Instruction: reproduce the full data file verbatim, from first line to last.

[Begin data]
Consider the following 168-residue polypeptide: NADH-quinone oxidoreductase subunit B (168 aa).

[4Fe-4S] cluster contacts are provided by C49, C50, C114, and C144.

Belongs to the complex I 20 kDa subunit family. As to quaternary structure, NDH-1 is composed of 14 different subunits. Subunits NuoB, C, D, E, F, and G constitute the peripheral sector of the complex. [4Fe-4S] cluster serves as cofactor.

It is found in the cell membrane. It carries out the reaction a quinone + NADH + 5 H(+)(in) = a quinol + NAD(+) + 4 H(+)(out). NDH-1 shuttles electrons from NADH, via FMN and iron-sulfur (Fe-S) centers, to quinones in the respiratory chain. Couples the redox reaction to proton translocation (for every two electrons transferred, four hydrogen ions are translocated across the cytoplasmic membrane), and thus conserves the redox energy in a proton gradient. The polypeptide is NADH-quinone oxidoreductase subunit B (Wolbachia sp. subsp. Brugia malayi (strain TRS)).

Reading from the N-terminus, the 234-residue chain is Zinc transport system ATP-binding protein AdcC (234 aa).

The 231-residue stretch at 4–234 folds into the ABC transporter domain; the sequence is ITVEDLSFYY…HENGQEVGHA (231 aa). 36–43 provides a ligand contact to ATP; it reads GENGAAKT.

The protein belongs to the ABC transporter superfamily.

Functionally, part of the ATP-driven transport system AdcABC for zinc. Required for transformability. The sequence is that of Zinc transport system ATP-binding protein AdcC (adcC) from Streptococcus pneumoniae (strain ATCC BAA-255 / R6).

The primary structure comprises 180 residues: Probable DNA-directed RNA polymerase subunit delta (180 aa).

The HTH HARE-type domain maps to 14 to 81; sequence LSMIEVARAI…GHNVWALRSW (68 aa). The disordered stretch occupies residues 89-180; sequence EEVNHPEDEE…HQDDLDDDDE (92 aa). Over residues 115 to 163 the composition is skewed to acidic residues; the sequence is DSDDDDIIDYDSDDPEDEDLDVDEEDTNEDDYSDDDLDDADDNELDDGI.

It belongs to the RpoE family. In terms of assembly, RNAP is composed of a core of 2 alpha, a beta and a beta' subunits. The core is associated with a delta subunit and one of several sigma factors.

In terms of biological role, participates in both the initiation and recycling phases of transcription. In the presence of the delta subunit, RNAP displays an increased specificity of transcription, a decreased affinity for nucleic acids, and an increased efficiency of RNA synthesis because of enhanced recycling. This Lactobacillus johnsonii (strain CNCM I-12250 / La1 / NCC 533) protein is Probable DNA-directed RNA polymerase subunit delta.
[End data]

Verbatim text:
Consider the following 168-residue polypeptide: NADH-quinone oxidoreductase subunit B (168 aa).

[4Fe-4S] cluster contacts are provided by C49, C50, C114, and C144.

Belongs to the complex I 20 kDa subunit family. As to quaternary structure, NDH-1 is composed of 14 different subunits. Subunits NuoB, C, D, E, F, and G constitute the peripheral sector of the complex. [4Fe-4S] cluster serves as cofactor.

It is found in the cell membrane. It carries out the reaction a quinone + NADH + 5 H(+)(in) = a quinol + NAD(+) + 4 H(+)(out). NDH-1 shuttles electrons from NADH, via FMN and iron-sulfur (Fe-S) centers, to quinones in the respiratory chain. Couples the redox reaction to proton translocation (for every two electrons transferred, four hydrogen ions are translocated across the cytoplasmic membrane), and thus conserves the redox energy in a proton gradient. The polypeptide is NADH-quinone oxidoreductase subunit B (Wolbachia sp. subsp. Brugia malayi (strain TRS)).

Reading from the N-terminus, the 234-residue chain is Zinc transport system ATP-binding protein AdcC (234 aa).

The 231-residue stretch at 4–234 folds into the ABC transporter domain; the sequence is ITVEDLSFYY…HENGQEVGHA (231 aa). 36–43 provides a ligand contact to ATP; it reads GENGAAKT.

The protein belongs to the ABC transporter superfamily.

Functionally, part of the ATP-driven transport system AdcABC for zinc. Required for transformability. The sequence is that of Zinc transport system ATP-binding protein AdcC (adcC) from Streptococcus pneumoniae (strain ATCC BAA-255 / R6).

The primary structure comprises 180 residues: Probable DNA-directed RNA polymerase subunit delta (180 aa).

The HTH HARE-type domain maps to 14 to 81; sequence LSMIEVARAI…GHNVWALRSW (68 aa). The disordered stretch occupies residues 89-180; sequence EEVNHPEDEE…HQDDLDDDDE (92 aa). Over residues 115 to 163 the composition is skewed to acidic residues; the sequence is DSDDDDIIDYDSDDPEDEDLDVDEEDTNEDDYSDDDLDDADDNELDDGI.

It belongs to the RpoE family. In terms of assembly, RNAP is composed of a core of 2 alpha, a beta and a beta' subunits. The core is associated with a delta subunit and one of several sigma factors.

In terms of biological role, participates in both the initiation and recycling phases of transcription. In the presence of the delta subunit, RNAP displays an increased specificity of transcription, a decreased affinity for nucleic acids, and an increased efficiency of RNA synthesis because of enhanced recycling. This Lactobacillus johnsonii (strain CNCM I-12250 / La1 / NCC 533) protein is Probable DNA-directed RNA polymerase subunit delta.